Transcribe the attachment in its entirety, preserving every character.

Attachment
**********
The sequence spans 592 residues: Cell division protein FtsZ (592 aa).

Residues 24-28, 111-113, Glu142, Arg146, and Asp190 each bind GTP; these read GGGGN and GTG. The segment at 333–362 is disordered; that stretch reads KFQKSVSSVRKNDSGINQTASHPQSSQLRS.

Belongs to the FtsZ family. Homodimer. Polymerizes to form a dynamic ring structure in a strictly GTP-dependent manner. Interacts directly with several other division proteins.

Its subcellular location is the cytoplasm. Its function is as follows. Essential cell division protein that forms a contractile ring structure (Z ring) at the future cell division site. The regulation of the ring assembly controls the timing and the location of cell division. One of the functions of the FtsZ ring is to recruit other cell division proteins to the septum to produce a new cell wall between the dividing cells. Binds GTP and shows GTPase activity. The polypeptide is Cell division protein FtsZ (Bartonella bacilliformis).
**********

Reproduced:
The sequence spans 592 residues: Cell division protein FtsZ (592 aa).

Residues 24-28, 111-113, Glu142, Arg146, and Asp190 each bind GTP; these read GGGGN and GTG. The segment at 333–362 is disordered; that stretch reads KFQKSVSSVRKNDSGINQTASHPQSSQLRS.

Belongs to the FtsZ family. Homodimer. Polymerizes to form a dynamic ring structure in a strictly GTP-dependent manner. Interacts directly with several other division proteins.

Its subcellular location is the cytoplasm. Its function is as follows. Essential cell division protein that forms a contractile ring structure (Z ring) at the future cell division site. The regulation of the ring assembly controls the timing and the location of cell division. One of the functions of the FtsZ ring is to recruit other cell division proteins to the septum to produce a new cell wall between the dividing cells. Binds GTP and shows GTPase activity. The polypeptide is Cell division protein FtsZ (Bartonella bacilliformis).